This covering woven of royal colored thread must have been very beautiful, similar to changeable silk, the different colors appearing according as the light shown upon it. And when on it figures of angels were embroidered in sparkling gold thread or wires, Ex. 39:3, the effect produced was surely gorgeous. Even the exquisite embroidery of skilled Chinese artists represented in beautiful designs of lovely flowers, brilliant birds, and their "sacred" dragon, can in no way compare with this magnificent tapestry with its rich and resplendent embroidery of golden angels on royal colored linen or silk. And well it may thus be, for it represented "the angelic host who are connected with the work of the heavenly sanctuary, and who are ministering spirits to the people of God on earth." PP 347.

The beauty of this covering was surpassed only by that which it symbolized. The blue representing, as elsewhere, obedience to God's eternal truth, woven with the scarlet of sacrifice, made a covering of royal purple, fit for those who enter the companionship of ten thousand times ten thousand and thousands of thousands of angels symbolized by the gold embroidered cherubim. These royal colors are emblems not only of the character of heavenly beings, but they symbolize the qualities of truth and sacrifice which shape the characters of all who become members of the family above.

In these coverings, we recognize the garments with which God desires to clothe Jerusalem. He says: "I clothed thee also with broidered work, and shod thee with badgers' skin, and I girded thee with fine linen, and covered thee with silk. I decked thee also with ornaments,...and I put a jewel on thy forehead (the Father's name or character, His seal, Rev. 14:1; 7:3), and I put...a beautiful crown (of glory and victory) upon thine head. Thou wast decked with gold and silver; and thy raiment was of fine linen, and silk, and broidered work." Eze. 16:10-13.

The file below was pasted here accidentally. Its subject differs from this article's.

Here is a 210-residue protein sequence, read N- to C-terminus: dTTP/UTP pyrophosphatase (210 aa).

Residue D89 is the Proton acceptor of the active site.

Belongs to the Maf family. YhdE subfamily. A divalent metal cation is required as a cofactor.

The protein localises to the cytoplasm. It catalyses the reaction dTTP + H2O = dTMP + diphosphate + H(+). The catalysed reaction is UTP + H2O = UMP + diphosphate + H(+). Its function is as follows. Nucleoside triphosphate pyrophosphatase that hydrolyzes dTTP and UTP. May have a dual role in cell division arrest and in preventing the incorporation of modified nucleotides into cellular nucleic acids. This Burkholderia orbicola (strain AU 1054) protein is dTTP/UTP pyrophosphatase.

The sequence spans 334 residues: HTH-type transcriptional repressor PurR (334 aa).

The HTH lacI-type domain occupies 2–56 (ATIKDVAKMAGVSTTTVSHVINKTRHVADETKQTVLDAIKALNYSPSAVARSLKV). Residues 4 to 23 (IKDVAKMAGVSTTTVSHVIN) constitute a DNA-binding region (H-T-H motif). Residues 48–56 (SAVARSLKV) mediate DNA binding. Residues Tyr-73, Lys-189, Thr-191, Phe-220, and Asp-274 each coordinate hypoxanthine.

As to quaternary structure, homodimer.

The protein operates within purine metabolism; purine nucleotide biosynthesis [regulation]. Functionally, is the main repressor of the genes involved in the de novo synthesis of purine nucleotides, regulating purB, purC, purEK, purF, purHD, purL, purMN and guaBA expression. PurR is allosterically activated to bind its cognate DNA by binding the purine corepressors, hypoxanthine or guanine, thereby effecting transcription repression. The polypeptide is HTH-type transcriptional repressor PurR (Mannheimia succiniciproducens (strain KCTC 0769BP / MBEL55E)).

This inner covering with its gold-embroidered angels also represents Christ in His exaltation. "Wherefore God also hath highly exalted Him, and given Him a name that is above every name; that at the name of Jesus every knee should bow, of things in heaven, and things in earth, and things under the earth; and that every tongue should confess that Jesus Christ is Lord, to the glory of God the Father." Phil. 2:9,10.

The Four Coverings Complete. Summing up these four coverings which symbolize Christ in the four divisions of His redemptive work, we have:

Badgers' Skins--A Lowly Saviour--"He humbled Himself" to walk among sinful men, Phil. 2:8.
Rams' Skins dyed red--A sacrificial Saviour--He "became obedient unto death, even the death of the cross." ibid.
Goats' Hair, White--A sinless Saviour--He was made "perfect through sufferings. Heb. 2:10.